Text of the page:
Turning to the Convention values test and noting a lack of Strasbourg Jurisprudence to assist the Court, Mr Justice Maguire set out the relevant facts of case before him: the State established a secret interrogation centre which employed interrogation in depth against those interned therein; public reaction to this resulted in the establishment of two inquiries; what happened to the Hooded Men became the subject of inter-State proceedings before the European Commission of Human Rights (which found a breach of article 3, including torture)and the ECtHR (which found a breach of article 3, excluding torture). Finding that the guarantees and fundamental values enshrined in the ECHR required protection in this case, and therefore recognition of the existence of a connection, the Court held that the Convention values test was met:
..it seems likely to the court that if the events here at issue were to be replicated today the outcome would probably be that the ECtHR would accept the description of torture in respect of these events as accurate. 
The ECtHR’s ‘Brecknell doctrine’ applies where new and credible information comes into the public domain which is relevant to the circumstances of the death and identification, prosecution or punishment of the perpetrators. Where it applies after the critical date and the Convention values test is considered to be met, it may impose a fresh Article 2 procedural obligation to investigate. In considering the application of the Brecknell test in light of his finding that the Convention values test is met, Mr Justice Maguire held that the material exposed in the 2014 RTÉ broadcast revived the Article 2 and 3 obligations:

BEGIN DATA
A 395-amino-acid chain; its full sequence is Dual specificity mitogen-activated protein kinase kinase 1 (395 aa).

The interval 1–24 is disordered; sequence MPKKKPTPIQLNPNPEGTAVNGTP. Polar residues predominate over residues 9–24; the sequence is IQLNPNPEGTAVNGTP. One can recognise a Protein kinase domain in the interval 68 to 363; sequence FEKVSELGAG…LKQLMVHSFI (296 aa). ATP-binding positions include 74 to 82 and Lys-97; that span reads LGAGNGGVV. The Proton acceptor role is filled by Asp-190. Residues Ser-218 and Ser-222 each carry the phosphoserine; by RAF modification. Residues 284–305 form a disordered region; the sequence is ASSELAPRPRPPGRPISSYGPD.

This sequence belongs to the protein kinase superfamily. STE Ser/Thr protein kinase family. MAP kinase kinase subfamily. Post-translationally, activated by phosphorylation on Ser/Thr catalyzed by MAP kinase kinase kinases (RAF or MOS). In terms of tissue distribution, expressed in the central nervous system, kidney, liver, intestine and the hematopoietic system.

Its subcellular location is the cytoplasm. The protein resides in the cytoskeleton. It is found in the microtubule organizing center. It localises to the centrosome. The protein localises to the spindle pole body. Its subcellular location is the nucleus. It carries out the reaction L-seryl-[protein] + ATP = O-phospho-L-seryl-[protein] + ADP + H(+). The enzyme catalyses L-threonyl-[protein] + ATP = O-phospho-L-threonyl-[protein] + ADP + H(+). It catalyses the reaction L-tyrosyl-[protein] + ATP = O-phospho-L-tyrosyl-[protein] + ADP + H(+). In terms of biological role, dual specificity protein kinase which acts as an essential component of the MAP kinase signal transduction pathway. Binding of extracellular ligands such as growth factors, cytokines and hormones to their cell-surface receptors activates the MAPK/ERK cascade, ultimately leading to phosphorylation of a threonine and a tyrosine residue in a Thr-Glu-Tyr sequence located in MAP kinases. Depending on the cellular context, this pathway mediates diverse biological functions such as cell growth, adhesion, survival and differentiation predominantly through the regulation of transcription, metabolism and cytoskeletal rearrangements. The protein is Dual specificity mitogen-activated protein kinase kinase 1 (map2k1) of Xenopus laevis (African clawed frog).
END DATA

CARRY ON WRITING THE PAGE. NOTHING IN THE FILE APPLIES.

The court concludes that it is likely the ECtHR would regard these cases as ones in which the Articles 2 and 3 obligations remain to be fulfilled. 
However, turning to the issue of the effect of the decision in McKerr that the Article 2 procedural duty does not have retrospective effect domestic law, Mr Justice Maguire refers to the decisions of the Court of Appeal of England and Wales in R (Keyu & Others) v Secretary of State for Foreign and Commonwealth Affairs and another  EWCA Civ 312 and the Court of Appeal NI in In Re Geraldine Finucane  NICA 7 which both held that McKerr remains good law. In terms of overturning that decision, Kay LJ was clear in 2014 in Keyu that “any attempt to move in that direction would now be a matter for the Supreme Court rather than for us.”